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Flight Routes with the Most Turbulence, According to Global Data


Because in-flight turbulence can occur with little warning, predicting whether a ride in the sky will be bumpy or smooth is not easy—in fact, the most dependable weather models won’t hazard a forecast for more than a day or so into the future. 

However, historical data can teach us something about the conditions under which turbulence is more likely to rattle an airliner, according to Ignacio Gallego-Marcos, a Sweden-based specialist in turbulence modeling and computational fluid dynamics.

Gallego-Marcos is the mastermind behind Turbli, a website where users can get free turbulence forecasts for flights up to 36 hours in advance, based on data from the U.S. National Oceanic and Atmospheric Administration and other sources.

“The most turbulent regions,” Gallego-Marcos told Frommer’s in an email, “are those that combine high jet stream activity and high mountain ranges.” Consequently, “the area with highest turbulence is the Andes, followed by Japan and the Himalayas.”

You can see that to be true in a pair of world maps that Gallego-Marcos shared with us—one showing 2023’s average turbulence levels at 13,800 feet (pictured at the top of this post) and another showing the year’s average turbulence at the standard cruising altitude of 34,000 feet, pictured below. 

(World map showing average turbulence at 34,000 feet in 2023 | Credit: Turbli)

The graphics are heat maps, so any areas shaded closer to the red end of the spectrum rather than the blue indicate higher levels of turbulence. 

As you can see, the mountainous regions Gallego-Marcos highlights—particularly the Andes of South America and the Himalayas of Asia—sport the warmest shades on the map.  

Turbli’s data was also used to rank the flight routes with the most turbulence in 2023. Here are the 10 routes that had the highest average turbulence levels overall:

  • 1. Santiago, Chile (SCL) – Santa Cruz, Bolivia (VVI)
  • 2. Almaty, Kazakhstan (ALA) – Bishkek, Kyrgyzstan (FRU)
  • 3. Lanzhou, China (LHW) – Chengdu, China (CTU)
  • 4. Centrair, Japan (NGO) – Sendai, Japan (SDJ)
  • 5. Milan (MXP) – Geneva (GVA)
  • 6. Lanzhou  – Xianyang, China (XIY)
  • 7. Osaka, Japan (KIX) – Sendai 
  • 8. Xianyang  – Chengdu
  • 9. Xianyang – Chongqing, China (CKG)
  • 10. Milan – Zurich (ZRH)

 

No North American routes made the top 10, but Turbli’s continent-by-continent rankings revealed that flights navigating the Appalachian and Rocky mountains endured the most U.S.-based turbulence in 2023, with the Nashville, Tennessee (BNA) – Raleigh-Durham, North Carolina (RDU), route ranking first, followed by Charlotte, North Carolina (CLT) – Pittsburgh (PIT) in second, and Denver (DEN) – Puerto Vallarta, Mexico (PVR), in third.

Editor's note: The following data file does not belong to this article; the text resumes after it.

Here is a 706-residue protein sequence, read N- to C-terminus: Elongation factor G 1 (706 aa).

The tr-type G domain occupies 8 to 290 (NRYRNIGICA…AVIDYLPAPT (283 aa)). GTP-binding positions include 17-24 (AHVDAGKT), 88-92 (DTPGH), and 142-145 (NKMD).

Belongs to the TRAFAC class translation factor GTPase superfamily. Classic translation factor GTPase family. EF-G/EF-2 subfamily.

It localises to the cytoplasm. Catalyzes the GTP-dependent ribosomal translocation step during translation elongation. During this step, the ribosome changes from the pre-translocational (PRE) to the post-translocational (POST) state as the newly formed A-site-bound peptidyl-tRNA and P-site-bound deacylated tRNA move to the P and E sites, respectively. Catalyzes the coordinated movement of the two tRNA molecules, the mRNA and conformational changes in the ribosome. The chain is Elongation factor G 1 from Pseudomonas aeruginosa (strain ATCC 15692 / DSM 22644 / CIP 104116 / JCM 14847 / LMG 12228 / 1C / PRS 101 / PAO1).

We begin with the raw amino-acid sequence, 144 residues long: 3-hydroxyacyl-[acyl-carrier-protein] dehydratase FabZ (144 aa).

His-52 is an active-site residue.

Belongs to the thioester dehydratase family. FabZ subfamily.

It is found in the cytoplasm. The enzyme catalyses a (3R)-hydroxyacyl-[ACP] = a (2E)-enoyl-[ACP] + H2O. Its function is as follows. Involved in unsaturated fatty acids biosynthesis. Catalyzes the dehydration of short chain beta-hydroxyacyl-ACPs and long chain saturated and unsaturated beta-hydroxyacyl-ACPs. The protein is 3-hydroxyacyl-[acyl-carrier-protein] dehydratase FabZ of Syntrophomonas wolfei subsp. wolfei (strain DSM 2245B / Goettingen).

You can see the complete breakdown by continent as well as the previous year’s rankings at Turbli’s website

The site also has a list of 2023’s most turbulent airports, based on an average measured over a 100km (62-mile) diameter circle surrounding the facility, at its base elevation, and at 4,000m (13,000 ft.) above it.

Chile’s capital came in first in that ranking, too. Here are the five airport locations with the most turbulence in their immediate vicinity, according to Turbli:

1. Santiago, Chile
2. Sendai, Japan
3. Wellington, New Zealand (WLG)
4. Sapporo, Japan (CTS)
5. Osaka

All 10 of North America’s most turbulent airports, meanwhile, are on the western side of the continent, starting with the top three: Portland, Oregon (PDX); Denver; and Las Vegas (LAS), in that order. 

Go to Turbli’s website for the full airport rankings. 

If you’re worried about encountering turbulence on your next flight, try to keep in mind that in-flight bumpiness—though unpleasant and increasingly common—hardly ever results in injuries for passengers and that instances of turbulence causing major damage to aircraft are vanishingly rare. 

As aviation meteorology expert Thomas Guinn advised passengers in a Frommer’s story from last spring, “Put your seat belt on and leave it on. There’s very little that can hurt you if you stay seated, if you’re buckled in.”



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